But we’re doing better when it comes to COVID-19 cases per capita.

As of May 10, the COVID-19 infection rate in the state was 116.8 per 100,000 people; its death rate, 3.8 per 100,000 people. Overall, Idaho is 42nd among other states when it comes to the number of COVID-19 cases per capita. Montana continues to be the lowest with 43.1 per 100,000 people.

THE NUMBERS

Idaho reported 27 new cases of COVID-19 on Thursday for a total of 2,351. It added three deaths, bringing the number of deaths from the virus to 72. Two new deaths were reported in Twin Falls County and one in Ada County.

The state has had 212 hospitalizations, 89 admissions to intensive care and 286 health care workers who have been infected over the course of the pandemic. At least 1,573 people are said to have recovered.

Those between the ages of 18 and 29 continue to lead other age groups in contracting the virus. Those between 30 and 59 are next. Females outpace males in contracting the virus.

FAMILY GATHERING LEADS TO OUTBREAK

An onion ring processing plant in Weiser has shut down for deep cleaning after eight of its nearly 300 employees tested positive for the coronavirus this week. Health officials traced the outbreak to a family gathering of at least 30 people that included attendees from Utah.

More than 20 employees at a meat packing plant in Kuna recently tested positive for COVID-19.

CINEMA IN THE WINDOWS

In Rio de Janeiro, apartment building occupants are being entertained with children’s movies projected onto screens outside.

DON’T SIT ON MY PANDA!

A restaurant in Seoul, Korea, is putting stuffed panda bear toys in some of its restaurant seats to ensure diners practice physical distancing.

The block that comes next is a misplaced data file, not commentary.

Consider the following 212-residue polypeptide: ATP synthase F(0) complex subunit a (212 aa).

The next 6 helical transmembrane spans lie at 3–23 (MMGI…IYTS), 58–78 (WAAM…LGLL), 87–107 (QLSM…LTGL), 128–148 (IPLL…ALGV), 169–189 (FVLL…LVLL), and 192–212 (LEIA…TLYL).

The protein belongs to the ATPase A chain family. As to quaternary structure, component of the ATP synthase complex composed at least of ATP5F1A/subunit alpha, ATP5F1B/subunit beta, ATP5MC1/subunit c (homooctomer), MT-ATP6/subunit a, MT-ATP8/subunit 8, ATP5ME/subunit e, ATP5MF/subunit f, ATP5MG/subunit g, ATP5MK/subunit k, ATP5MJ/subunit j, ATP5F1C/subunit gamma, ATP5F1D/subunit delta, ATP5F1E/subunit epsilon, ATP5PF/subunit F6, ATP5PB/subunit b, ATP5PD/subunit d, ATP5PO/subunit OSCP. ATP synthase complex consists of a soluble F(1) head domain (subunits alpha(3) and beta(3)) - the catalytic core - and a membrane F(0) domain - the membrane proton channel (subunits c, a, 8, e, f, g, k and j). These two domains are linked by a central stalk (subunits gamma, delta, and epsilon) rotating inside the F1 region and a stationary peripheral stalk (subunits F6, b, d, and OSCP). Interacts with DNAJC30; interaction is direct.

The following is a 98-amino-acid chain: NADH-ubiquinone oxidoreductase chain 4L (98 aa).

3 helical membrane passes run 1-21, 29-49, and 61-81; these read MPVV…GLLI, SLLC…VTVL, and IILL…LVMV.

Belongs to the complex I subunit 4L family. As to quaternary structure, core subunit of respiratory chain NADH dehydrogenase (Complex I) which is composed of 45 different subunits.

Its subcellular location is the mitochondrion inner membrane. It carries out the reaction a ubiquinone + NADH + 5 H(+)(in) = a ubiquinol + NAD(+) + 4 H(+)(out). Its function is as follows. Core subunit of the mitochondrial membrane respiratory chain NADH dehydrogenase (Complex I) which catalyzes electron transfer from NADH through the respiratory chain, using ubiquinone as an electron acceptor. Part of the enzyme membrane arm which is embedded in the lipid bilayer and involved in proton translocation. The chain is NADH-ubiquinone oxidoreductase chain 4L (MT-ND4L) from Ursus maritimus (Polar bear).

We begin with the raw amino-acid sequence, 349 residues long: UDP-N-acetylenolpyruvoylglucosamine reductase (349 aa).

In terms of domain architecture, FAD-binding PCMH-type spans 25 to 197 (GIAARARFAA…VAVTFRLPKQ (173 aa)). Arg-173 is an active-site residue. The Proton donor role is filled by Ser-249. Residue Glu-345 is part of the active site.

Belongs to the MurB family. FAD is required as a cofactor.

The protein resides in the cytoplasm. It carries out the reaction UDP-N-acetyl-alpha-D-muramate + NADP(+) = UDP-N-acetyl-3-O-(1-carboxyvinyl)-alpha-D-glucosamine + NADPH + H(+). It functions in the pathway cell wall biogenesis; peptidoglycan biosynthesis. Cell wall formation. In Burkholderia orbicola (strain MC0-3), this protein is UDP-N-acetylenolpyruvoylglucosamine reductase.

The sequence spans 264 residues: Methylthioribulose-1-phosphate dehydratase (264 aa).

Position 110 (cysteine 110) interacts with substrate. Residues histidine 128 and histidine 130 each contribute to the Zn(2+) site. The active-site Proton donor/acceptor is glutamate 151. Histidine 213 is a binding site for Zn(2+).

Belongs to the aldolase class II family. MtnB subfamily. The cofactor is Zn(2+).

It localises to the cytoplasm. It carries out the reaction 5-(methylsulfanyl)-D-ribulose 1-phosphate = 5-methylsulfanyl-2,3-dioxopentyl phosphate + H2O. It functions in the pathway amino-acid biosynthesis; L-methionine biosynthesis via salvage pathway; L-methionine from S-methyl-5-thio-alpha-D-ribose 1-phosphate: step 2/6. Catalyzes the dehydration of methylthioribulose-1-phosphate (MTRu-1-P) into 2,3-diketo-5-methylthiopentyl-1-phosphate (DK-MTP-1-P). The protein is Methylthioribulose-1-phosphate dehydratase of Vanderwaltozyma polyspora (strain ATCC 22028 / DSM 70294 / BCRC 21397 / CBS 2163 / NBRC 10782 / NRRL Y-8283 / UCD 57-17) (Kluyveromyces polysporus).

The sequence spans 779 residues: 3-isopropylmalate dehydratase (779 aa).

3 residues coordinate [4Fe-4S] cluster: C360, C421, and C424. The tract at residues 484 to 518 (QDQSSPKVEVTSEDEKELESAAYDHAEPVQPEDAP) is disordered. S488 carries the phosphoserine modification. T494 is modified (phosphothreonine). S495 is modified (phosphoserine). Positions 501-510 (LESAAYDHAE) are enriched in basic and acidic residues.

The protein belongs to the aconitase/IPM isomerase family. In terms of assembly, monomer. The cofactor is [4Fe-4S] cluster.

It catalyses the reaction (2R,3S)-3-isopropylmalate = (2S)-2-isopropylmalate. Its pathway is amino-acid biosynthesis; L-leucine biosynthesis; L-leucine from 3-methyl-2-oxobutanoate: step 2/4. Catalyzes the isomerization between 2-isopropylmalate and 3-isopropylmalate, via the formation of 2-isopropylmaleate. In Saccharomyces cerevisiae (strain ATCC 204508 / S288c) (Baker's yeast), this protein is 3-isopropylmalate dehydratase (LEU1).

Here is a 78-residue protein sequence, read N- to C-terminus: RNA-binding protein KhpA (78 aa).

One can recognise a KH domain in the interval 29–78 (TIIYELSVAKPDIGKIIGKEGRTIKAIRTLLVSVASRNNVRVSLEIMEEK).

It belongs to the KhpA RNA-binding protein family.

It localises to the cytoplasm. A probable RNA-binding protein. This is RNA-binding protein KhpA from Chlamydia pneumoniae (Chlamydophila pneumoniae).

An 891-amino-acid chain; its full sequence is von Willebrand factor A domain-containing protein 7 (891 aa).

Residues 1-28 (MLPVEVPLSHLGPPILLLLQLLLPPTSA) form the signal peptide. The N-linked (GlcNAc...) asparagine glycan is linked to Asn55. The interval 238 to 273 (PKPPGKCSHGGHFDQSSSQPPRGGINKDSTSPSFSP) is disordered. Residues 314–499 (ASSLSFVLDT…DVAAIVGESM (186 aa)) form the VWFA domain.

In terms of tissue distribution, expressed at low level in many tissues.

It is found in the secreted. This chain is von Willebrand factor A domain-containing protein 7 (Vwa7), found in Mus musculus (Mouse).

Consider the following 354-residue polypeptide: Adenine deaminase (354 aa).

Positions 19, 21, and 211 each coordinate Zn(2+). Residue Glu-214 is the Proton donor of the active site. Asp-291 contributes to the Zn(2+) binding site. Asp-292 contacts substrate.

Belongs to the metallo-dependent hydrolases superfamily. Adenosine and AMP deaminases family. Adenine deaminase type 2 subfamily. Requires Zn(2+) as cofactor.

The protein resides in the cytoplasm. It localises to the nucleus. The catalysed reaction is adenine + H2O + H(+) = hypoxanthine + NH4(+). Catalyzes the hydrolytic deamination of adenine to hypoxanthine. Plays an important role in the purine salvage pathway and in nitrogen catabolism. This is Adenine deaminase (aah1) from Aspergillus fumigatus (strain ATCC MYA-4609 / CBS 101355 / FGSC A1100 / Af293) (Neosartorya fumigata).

A ROLLING KEGGER

A “tactical beer response unit” is going door to door in London pulling pints out of taps on the side of its van.

ANIMALS SUFFER FOOD DISRUPTIONS TOO

Even giant pandas in the Calgary Zoo are not immune to the disruptions in food supplies caused by the coronavirus pandemic. The zoo is returning two pandas to China because it is having difficulty importing the 88 pounds of bamboo each panda needs per day.

YOU DIDN’T KNOW YOU SPEWED SO MUCH!

Normal talking in a closed environment can cause airborne virus transmission, a new study shows. Scientists used lasers to determine that a minute of talking loudly can produce a thousand-plus virus-containing droplets that can linger in the air for eight minutes.

The study was published in the Proceedings of the National Academy of Sciences.

GRAND CANYON REOPENS…SORT OF

Grand Canyon National Park, which closed April 1, is reopening. But just for four days—from today through Monday--initially. A limited opening is planned again for Memorial Day Weekend.

Public access is restricted to a half-dozen viewpoints along the South Rim of the canyon and visitors will be allowed in through the southern entrance only from 6 to 10 a.m. Once in, they will be allowed to stay until dark.

Park rangers say visitors should bring hand sanitizer along with their own water.